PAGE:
MRT-3 to run twice as fast

With original contractor Sumitomo of Japan handling the rehabilitation of Metro Rail Transit 3, commuters expect that experts will address the many technical issues that have led to frequent breakdowns. FILE PHOTO

Return the Metro Rail Transit (MRT-3) in 26 months to its former efficient and reliable status. That’s the pledge made yesterday by Department of Transportation (DoTr) Undersecretary for Railways John Batan on behalf of Secretary Arthur Tugade.

Batan issued the statement a day after the governments of the Philippines and Japan signed a deal with the latter extending an P18-billion loan intended for the rehabilitation of MRT-3 operations.

“After 26 months, we can feel the effects of the restoration of the MRT to its original condition,” said Batan in a radio interview, picturing an MRT system that is fast, reliable and safe.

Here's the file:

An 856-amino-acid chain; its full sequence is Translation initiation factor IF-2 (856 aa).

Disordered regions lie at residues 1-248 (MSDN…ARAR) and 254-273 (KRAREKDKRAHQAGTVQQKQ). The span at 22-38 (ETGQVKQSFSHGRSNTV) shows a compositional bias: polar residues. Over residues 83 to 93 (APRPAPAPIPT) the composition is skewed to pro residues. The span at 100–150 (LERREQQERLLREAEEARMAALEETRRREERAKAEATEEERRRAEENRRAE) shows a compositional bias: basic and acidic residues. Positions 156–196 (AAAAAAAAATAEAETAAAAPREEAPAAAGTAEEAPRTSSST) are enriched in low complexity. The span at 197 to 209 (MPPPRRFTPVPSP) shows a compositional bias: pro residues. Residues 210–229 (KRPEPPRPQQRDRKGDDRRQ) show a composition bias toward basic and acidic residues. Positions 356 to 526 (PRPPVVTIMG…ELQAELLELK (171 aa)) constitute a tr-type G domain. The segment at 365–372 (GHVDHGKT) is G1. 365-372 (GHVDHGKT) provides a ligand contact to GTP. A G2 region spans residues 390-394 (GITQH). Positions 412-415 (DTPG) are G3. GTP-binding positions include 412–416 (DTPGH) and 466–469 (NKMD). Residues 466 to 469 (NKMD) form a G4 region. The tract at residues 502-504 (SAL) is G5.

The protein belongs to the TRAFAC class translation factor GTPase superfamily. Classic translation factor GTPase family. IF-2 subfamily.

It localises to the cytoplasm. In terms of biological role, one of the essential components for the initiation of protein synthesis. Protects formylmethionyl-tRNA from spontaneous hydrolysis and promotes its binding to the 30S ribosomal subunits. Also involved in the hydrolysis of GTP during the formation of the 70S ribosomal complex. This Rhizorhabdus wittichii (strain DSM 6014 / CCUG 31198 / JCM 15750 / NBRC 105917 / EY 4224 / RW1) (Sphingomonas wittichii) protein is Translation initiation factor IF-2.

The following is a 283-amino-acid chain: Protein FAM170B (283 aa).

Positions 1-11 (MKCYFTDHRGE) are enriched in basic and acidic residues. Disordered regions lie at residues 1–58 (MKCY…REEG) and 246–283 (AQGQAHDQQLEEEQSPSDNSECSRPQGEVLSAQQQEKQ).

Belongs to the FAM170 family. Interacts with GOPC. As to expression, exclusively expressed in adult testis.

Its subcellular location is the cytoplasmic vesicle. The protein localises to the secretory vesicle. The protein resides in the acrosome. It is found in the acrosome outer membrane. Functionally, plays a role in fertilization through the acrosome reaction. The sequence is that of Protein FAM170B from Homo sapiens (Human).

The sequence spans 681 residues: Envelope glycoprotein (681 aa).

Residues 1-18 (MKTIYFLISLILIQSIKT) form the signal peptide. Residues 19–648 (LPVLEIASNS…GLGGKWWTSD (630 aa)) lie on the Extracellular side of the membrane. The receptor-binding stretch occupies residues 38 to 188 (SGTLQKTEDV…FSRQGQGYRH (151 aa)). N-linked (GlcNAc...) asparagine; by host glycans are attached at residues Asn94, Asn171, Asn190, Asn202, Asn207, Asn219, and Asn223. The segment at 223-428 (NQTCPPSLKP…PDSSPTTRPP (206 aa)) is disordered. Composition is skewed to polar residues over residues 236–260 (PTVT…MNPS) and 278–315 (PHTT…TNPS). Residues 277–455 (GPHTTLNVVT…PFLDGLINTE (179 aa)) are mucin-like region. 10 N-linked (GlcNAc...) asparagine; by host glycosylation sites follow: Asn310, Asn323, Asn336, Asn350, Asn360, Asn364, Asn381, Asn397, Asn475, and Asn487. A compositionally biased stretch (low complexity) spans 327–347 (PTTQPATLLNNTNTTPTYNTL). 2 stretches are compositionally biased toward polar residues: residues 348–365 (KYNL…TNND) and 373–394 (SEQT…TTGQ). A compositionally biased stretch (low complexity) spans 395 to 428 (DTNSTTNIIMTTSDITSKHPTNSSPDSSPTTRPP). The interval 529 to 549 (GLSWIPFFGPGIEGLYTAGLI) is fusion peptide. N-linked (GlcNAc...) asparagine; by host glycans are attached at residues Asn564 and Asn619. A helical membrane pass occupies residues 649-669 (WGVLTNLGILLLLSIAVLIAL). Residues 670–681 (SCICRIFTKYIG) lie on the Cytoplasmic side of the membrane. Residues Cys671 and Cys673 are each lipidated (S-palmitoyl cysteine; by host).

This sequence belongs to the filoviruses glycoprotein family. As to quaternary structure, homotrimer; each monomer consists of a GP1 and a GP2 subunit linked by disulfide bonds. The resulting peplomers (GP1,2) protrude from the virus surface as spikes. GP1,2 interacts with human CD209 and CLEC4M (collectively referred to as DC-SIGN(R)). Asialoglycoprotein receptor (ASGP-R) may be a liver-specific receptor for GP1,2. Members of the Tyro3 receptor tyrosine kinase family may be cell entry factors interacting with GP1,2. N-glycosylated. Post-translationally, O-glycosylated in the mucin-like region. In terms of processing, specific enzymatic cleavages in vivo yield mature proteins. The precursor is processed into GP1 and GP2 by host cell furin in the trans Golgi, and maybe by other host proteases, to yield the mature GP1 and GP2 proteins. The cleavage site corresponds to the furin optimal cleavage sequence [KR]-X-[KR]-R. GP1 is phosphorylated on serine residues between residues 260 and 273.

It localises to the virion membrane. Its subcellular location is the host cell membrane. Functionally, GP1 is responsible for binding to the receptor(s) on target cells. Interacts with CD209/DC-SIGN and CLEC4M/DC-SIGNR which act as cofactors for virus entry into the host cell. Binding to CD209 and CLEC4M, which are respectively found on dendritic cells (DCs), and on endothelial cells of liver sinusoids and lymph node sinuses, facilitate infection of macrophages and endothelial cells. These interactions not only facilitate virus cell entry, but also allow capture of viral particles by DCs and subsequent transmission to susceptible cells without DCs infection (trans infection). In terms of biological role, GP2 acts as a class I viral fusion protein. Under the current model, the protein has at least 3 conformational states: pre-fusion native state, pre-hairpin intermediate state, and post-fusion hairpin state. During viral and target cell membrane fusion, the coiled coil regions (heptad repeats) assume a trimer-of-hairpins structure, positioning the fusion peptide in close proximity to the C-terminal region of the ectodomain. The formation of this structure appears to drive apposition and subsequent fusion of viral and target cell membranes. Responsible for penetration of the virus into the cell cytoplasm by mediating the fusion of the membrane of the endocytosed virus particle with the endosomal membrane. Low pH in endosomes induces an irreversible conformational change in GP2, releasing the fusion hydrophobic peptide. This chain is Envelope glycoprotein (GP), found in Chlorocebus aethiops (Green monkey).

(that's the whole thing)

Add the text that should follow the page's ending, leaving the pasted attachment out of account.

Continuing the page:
He said the MRT-3 is presently running at 30 kilometers per hour (kph) and they are now targeting a top speed of 60kph after the rehabilitation.

“Our current headway or the gap between trains is seven to 10 minutes, but we will reduce it to at least 3.5 minutes,” Batan explained.

“We are also looking into increasing the train sets from 15 trains to 20,” he added.

The MRT-3 rehabilitation project covers the system’s electromechanical components, power supply, rail tracks, depot equipment and overhaul of its 72 18-year old Light Rail Vehicles. The project will run until 2022.

Based on the records of DoTr, at least 350,000 people ride the MRT-3 daily, a number expected to increase once the rehabilitation is completed.

Batan explained that the increase in train capacity would start after the first seven to nine months of rehabilitation.

MRT-3’s original maintenance provider Sumitomo was tapped for the project, according to Batan, who assured the public that fare hike will not be discussed until the rehabilitation is completed.

Also signed recently was Japan’s grant of P5 billion worth of spare parts and maintenance equipment for the UH-1H helicopters of the Philippine Air Force.

The Vietnam War-vintage helicopters are the workhorse of the Air Force for humanitarian assistance and disaster relief, personnel transport and intelligence gathering.

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